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Fraud Alert


There are two types of fraud alerts: an initial alert, and an extended alert:

An initial alert stays on your credit report for at least 90 days. You may ask that an initial fraud alert be placed on your credit report if you suspect you have been, or are about to be, a victim of identity theft. An initial alert is appropriate if your wallet has been stolen or if you've been taken in by a "phishing" scam. When you place an initial fraud alert on your credit report, you're entitled to one free credit report from each of the three credit reporting agencies.

An extended alert stays on your credit report for seven years. You can have an extended alert placed on your credit report if you've been a victim of identity theft and you provide the credit reporting agency with an "identity theft report." When you place an extended alert on your credit report, you're entitled to two free credit reports within twelve months from each of the three credit reporting agencies. In addition, the consumer reporting companies will remove your name from marketing lists for pre-screened credit offers for five years unless you ask them to put your name back on the list before then.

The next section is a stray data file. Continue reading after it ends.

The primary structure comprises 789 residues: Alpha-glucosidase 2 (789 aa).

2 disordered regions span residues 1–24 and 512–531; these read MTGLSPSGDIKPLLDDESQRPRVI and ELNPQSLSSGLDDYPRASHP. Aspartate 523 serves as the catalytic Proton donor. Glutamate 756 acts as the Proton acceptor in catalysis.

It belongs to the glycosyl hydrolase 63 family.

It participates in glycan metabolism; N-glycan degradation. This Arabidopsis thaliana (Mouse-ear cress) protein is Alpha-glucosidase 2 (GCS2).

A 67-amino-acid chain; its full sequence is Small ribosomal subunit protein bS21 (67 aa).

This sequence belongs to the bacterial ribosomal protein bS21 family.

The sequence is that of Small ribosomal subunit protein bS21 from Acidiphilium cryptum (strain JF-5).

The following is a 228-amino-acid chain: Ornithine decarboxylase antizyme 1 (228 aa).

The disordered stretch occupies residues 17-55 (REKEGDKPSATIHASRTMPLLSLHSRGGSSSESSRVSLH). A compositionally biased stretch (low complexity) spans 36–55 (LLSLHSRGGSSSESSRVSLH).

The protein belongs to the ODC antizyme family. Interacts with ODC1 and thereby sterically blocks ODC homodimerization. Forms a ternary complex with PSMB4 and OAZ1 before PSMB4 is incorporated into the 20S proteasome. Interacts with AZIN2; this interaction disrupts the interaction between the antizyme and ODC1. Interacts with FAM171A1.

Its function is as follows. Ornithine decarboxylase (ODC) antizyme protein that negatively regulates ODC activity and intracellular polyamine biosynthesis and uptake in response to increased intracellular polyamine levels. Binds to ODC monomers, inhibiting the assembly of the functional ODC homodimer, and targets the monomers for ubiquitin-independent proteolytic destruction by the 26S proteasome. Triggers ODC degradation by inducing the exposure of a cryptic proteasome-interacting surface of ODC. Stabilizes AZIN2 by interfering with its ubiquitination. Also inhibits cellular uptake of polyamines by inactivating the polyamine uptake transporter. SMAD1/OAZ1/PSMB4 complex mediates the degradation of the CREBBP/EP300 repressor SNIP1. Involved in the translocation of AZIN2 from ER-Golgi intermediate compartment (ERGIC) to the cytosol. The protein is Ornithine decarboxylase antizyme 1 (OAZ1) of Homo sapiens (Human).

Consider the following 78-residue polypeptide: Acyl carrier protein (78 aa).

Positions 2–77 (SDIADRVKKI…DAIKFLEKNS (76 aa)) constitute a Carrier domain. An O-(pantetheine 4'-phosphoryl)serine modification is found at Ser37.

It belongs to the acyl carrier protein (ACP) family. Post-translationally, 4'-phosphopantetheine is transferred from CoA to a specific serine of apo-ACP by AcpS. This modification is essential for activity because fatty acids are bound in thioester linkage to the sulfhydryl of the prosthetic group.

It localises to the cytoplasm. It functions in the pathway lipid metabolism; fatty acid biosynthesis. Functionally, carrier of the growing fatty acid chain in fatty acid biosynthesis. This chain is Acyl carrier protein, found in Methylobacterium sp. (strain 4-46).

To place either of these alerts on your credit report, or to have them removed, you will be required to provide appropriate proof of your identity: that may include your Social Security number, name, address and other personal information requested by the credit reporting agency.

When a business sees the alert on your credit report, they must verify your identity before issuing you credit. As part of this verification process, the business may try to contact you directly. This may cause some delays if you're trying to obtain credit. To compensate for possible delays, you may wish to include a cell phone number, where you can be reached easily, in your alert. Remember to keep all contact information in your alert current.

Place a 90-day Fraud Alert online.

Source: FTC

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